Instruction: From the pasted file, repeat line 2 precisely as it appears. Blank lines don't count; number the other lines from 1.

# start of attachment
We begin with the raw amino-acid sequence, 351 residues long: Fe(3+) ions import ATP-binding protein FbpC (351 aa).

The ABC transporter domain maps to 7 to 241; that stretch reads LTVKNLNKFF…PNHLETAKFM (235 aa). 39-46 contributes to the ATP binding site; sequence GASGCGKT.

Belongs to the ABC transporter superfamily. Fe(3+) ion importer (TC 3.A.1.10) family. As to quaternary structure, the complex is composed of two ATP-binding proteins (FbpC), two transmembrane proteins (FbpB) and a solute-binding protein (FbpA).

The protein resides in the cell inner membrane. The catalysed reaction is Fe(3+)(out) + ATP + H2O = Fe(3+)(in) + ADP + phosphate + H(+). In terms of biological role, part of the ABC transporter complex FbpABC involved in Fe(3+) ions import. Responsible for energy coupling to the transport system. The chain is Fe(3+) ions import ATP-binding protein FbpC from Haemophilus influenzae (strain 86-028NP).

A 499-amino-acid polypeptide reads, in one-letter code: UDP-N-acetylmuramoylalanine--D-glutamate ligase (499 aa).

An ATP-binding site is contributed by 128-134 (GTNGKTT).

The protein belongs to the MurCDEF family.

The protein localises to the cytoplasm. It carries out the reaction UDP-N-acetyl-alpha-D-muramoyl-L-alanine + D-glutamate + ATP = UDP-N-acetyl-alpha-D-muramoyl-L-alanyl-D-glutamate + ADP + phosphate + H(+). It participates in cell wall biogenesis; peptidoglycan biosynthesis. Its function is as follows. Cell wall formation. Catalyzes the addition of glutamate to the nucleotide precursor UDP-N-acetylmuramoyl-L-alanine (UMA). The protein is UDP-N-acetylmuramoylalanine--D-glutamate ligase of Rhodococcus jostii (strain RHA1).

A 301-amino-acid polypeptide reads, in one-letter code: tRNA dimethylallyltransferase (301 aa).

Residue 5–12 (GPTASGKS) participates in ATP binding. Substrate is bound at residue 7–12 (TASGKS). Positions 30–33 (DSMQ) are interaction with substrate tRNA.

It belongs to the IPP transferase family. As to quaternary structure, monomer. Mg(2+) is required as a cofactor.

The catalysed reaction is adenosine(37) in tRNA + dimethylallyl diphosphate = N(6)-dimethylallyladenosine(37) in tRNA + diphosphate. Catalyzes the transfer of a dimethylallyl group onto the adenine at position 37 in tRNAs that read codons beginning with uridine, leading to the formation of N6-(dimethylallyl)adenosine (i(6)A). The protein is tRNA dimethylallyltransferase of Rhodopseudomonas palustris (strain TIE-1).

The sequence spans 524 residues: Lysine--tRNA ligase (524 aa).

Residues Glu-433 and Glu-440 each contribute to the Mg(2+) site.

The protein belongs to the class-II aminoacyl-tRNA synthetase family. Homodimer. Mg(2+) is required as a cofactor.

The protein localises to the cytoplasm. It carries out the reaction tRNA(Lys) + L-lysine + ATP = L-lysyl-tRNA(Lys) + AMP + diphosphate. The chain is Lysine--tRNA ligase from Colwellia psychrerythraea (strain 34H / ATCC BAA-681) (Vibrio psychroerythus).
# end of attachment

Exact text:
The ABC transporter domain maps to 7 to 241; that stretch reads LTVKNLNKFF…PNHLETAKFM (235 aa). 39-46 contributes to the ATP binding site; sequence GASGCGKT.